Pumped hydro scheme planned for suburban Adelaide

Tilt Renewables wants to build a pumped hydro energy storage project in the disused Highbury quarry, in Adelaide’s north-eastern suburbs.

Feb 07, 2018, updated Feb 07, 2018
SA Energy Minister Tom Koutsantonis (right) and Tilt Renewables CEO Deion Campbell at Highbury quarry. Photo: Tony Lewis/InDaily

SA Energy Minister Tom Koutsantonis (right) and Tilt Renewables CEO Deion Campbell at Highbury quarry. Photo: Tony Lewis/InDaily

The plan, which is yet to go through development processes, would add a 300MW/1350MWh storage facility to the South Australian electricity grid – a move which the Government says will increase competition and force down power prices.

Pumped hydro works by pumping water from a low holding area to an upper reservoir when electricity is plentiful and then releasing the water from the upper reservoir through a turbine when demand is high.

Tilt Renewables also announced today it would build a 44MW solar farm and 21MW/26MWh battery storage system connected to its wind farm near Snowtown.

That $90 million project, also subject to development approval, has attracted a $7.125 million grant from the State Government’s renewable technology fund.

The solar farm, to be built on 100 hectares of cleared farming land next to the Snowtown Stage 1 wind farm substation, would include up to 180,000 solar photovoltaic panels, the Government said in a statement today.

“This planned new solar and battery farm in the mid-north and pumped hydro power plant in Highbury will add a huge amount of additional competition to our system,” said Energy Minister Tom Koutsantonis.

He said pumped hydro would help make the most of South Australia’s installed renewable resources, potentially saving “hundreds of millions” of dollars for South Australian energy users.

Tilt Renewables CEO Deion Campbell said work would begin “now” on environmental, design and planning design issues at the site to “bring the project to a financial investment decision”.

He said the project was estimated to cost $400 million, but he believed it would be profitable.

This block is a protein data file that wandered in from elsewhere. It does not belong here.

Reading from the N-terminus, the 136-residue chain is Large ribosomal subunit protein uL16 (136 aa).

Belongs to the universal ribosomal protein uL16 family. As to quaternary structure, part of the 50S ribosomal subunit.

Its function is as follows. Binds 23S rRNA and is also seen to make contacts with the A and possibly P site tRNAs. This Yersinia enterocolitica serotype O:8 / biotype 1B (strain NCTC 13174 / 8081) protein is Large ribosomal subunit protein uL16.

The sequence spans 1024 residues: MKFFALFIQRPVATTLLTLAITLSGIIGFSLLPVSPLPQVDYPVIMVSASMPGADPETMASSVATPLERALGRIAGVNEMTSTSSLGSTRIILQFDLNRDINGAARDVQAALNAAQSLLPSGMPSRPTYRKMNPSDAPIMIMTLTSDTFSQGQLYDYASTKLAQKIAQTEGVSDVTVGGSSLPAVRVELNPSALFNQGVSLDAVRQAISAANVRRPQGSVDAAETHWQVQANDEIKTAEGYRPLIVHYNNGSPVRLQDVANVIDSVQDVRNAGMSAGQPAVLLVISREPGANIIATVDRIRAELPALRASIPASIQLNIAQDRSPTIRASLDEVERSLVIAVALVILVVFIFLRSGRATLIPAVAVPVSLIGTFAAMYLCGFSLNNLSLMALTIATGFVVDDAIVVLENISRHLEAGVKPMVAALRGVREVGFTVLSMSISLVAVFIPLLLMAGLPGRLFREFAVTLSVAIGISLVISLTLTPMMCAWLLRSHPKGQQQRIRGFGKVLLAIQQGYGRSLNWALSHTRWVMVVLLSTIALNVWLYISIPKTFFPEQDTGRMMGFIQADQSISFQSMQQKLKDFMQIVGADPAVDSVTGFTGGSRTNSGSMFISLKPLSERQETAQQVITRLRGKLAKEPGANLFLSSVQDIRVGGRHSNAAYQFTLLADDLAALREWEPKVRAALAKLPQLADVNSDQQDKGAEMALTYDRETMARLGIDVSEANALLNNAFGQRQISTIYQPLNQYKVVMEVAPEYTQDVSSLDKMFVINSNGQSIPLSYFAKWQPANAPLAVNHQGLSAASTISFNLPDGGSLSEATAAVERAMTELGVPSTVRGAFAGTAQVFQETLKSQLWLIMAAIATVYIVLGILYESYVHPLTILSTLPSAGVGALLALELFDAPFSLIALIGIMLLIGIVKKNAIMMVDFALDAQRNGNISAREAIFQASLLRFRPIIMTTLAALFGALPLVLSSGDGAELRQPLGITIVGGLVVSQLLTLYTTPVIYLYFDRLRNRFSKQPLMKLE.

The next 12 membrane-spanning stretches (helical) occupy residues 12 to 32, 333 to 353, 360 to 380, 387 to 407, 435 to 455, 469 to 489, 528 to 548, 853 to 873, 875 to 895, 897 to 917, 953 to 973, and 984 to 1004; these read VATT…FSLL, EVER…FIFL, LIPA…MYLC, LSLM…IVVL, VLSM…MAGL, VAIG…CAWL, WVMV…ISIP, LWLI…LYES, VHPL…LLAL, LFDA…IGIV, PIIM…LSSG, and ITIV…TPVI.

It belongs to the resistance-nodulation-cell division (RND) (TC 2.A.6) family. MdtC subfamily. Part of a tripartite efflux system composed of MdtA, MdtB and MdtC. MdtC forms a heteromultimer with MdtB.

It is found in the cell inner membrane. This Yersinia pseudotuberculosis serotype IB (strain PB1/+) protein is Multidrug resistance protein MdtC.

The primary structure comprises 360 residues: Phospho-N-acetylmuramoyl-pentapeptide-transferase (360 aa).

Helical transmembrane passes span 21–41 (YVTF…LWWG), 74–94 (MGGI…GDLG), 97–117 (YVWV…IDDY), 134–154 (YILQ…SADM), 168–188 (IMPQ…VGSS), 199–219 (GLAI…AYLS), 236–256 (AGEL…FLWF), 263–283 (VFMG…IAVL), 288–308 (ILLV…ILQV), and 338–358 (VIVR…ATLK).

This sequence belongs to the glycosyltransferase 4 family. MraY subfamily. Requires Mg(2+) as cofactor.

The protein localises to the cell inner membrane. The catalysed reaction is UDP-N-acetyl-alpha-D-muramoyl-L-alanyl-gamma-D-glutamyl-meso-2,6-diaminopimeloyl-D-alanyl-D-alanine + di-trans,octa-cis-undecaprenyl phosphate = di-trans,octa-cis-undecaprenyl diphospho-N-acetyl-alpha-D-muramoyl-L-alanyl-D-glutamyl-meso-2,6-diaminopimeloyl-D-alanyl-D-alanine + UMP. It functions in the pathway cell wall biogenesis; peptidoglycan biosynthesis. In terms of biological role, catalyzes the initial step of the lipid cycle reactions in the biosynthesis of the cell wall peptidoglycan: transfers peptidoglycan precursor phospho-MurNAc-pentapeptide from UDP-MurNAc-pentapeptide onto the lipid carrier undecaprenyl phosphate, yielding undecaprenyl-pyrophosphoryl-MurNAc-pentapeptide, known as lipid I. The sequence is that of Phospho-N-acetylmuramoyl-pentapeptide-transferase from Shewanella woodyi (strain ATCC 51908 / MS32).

“Early economic modelling says there are many different ways to accrue revenue from this asset,” Campbell said. “For us we also have a significant wind farm in the state that sometimes at the moment has to spill wind due to constraints in the transmission system. This will mean literally we can put our own wind into a lake that we’ve got control (over) to deliver it as some other time.”

The decommissioned Highbury quarry. Photo: Tony Lewis/InDaily

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The pumped hydro plant, when built, would be able to deliver 300MW for four and a half hours, or for longer with lower output.

“Storage has always been a key component of an electricity system and pumped hydro allows renewable electricity to be stored and used when required, without introducing carbon into the equation,” he said.

The new infrastructure proposed for Snowtown would create “the biggest co-located wind, solar and battery facility in Australasia”.

“We are confident these two projects will have a positive impact by improving supply security and reducing electricity price volatility in South Australia.”

Advocates of pumped hydro argue that it is the cheapest form of storage currently used across the globe, with an operational lifetime of 50 years or more, and could be used to stabilise a 100 per cent renewable grid.

ANU engineering professor Andrew Blakers, who has identified 22,000 potential pumped hydro sites across Australia, argued last year that while most pumped hydro energy storage systems require dams located in river valleys, there is vast potential for projects in other areas.

“Off-river PHES requires pairs of modestly sized reservoirs at different altitudes, typically with an area of 10 to 100 hectares,” he said. “The reservoirs are joined by a pipe with a pump and turbine. Water is pumped uphill when electricity generation is plentiful; then, when generation tails off, electricity can be dispatched on demand by releasing the stored water downhill through the turbine. Off-river PHES typically delivers maximum power for between five and 25 hours, depending on the size of the reservoirs.”

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